When he uttered this sentence, many of his suffrage friends left him and followed  him no more.  His troops were now assembling in Chepachet and entrenched on Acote's Hill an eminence one third of a mile south of the village.  But Gov. Dorr's head quarters was at Gen. Jedediah Sprague's Hotel in the village.  The suffrage men who still adhered to the cause went there, in scattered numbers, from all parts of the State.  Gen. Jedediah Sprague was Dorr's Major General and Commander in Chief of all his forces.  A Mr. H. DeWolfe, came to his aide from Massachusetts and Dorr made him a Brigadier General.  Dorr's forces remained there about two weeks.  Governor Dorr was there about one week before he disbanded them.  Stories spread through the country that Dorr had a large force there, amounting to two thousand or more, well armed and equipped and well drilled men.  These stories were generally believed.  Most every one believed that there would be hard fighting, and that the Law and Order Army would get badly whipped, and then Gov. Dorr would march to Providence, take possession of that city, the State House and fully establish the Government under the Suffrage or people's Constitution.  Such was the talk of all the officers who came from Chepachet and all his friends in the neighboring Towns in the adjourning States.  One of his officers was seen at a Hotel in Woonsocket, with his sword hanging to his side.  A Law and Order citizen asked him how many men they had in Chepachet.  The reply was, 'Enough to march the length of the State.'  Such was thought to be the fact all over New England and perhaps in parts of New York and New Jersey, and other States.  Dorr was to have been aided largely from the slums and lower stratum of the city of New York; but they did not come.  The Law and Order Party were not idle.  They had ordered out the entire militin force of the State and the uniform Companies that adhered to there [sic] side, and all men, old and young, who were friends of the Law and Order  cause, volunteered to join the army, so that they mustered over four thousand men well armed and equipped with thirty pieces of Artillery.  A large portion of this force marched towards Chepachet by two or three different roads.  The main body marched by the Greenville road.  The Law and Order Legislature of the State had proclaimed martial law June 25th.  All this news was carried to Governor Dorr in  his encampment on Acot's [sic] Hill.  He says that on the 27th. of June, the day he disbanded his forces, he had but 225 men under arms, and but six pieces of cannon.  Such a force were not able to cope with 4000 men armed to the teeth.  So Governor Dorr issued his orders to disband June 27th. 1842.  His men fled to Connecticut and Massachusetts for protection leaving their cannon and camp implements of war on the Hill.  Not a man was left behind.  When the advance guard of the Law and Order Army reached Acots Hill it was thus found.  They took some of the most violent suffrage citizens of Chepachet prisoners and marched them bound to Providence in the dust and sunshine of a June and July sun.  Several of such citizens in various parts of the State were made prisoners, but after being detained a few days, were sent to their respective homes.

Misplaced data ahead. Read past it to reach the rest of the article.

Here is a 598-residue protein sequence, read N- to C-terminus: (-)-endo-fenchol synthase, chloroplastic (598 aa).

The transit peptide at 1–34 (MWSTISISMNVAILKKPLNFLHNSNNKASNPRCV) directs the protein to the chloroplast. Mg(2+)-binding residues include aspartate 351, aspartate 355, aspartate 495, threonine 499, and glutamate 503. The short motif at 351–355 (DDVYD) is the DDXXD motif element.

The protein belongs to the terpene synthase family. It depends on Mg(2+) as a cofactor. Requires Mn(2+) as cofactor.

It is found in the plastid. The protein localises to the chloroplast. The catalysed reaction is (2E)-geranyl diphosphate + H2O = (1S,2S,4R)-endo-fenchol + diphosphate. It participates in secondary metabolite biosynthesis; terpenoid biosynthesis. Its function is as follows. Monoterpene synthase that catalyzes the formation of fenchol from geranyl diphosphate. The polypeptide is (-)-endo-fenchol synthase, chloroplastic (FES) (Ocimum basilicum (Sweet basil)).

I should have said that both parties had appealed to the President of the United States to be recognized as the rightful and legal Constitutional Government of the State.  He did not openly seem to take sides with either; but it was evident that he would interfere and send troops when it was clearly evident that the Law and Order Government could not put the rebellion down.  He sent the United States Company of Flying Artillery, Major Ringgold, Commanding; to the State, and they took up their position  in the Fort at Newport; but they took no sides, neither were Major Ringgold's instructions known, but there was no necessity for the interference of the United States Government, for Rhode Island appeared abundantly able to put down the rebellion itself.

Governor Dorr attributed his defeat to the interference of President Tyler taking sides with the Law and Order or 'Algerine Government'.  There is no doubt but this had its influence.  This affair shook the United States from Maine to the Mississippi, and from the Atlantic Ocean to the St. Lawrence River.

At some celebration on the ensuing 4th. of July, in Massachusetts, this toast was given and drank:

'Rhode Island; the smallest State in the Union;  Behold how great a fire a little matter kindleth.'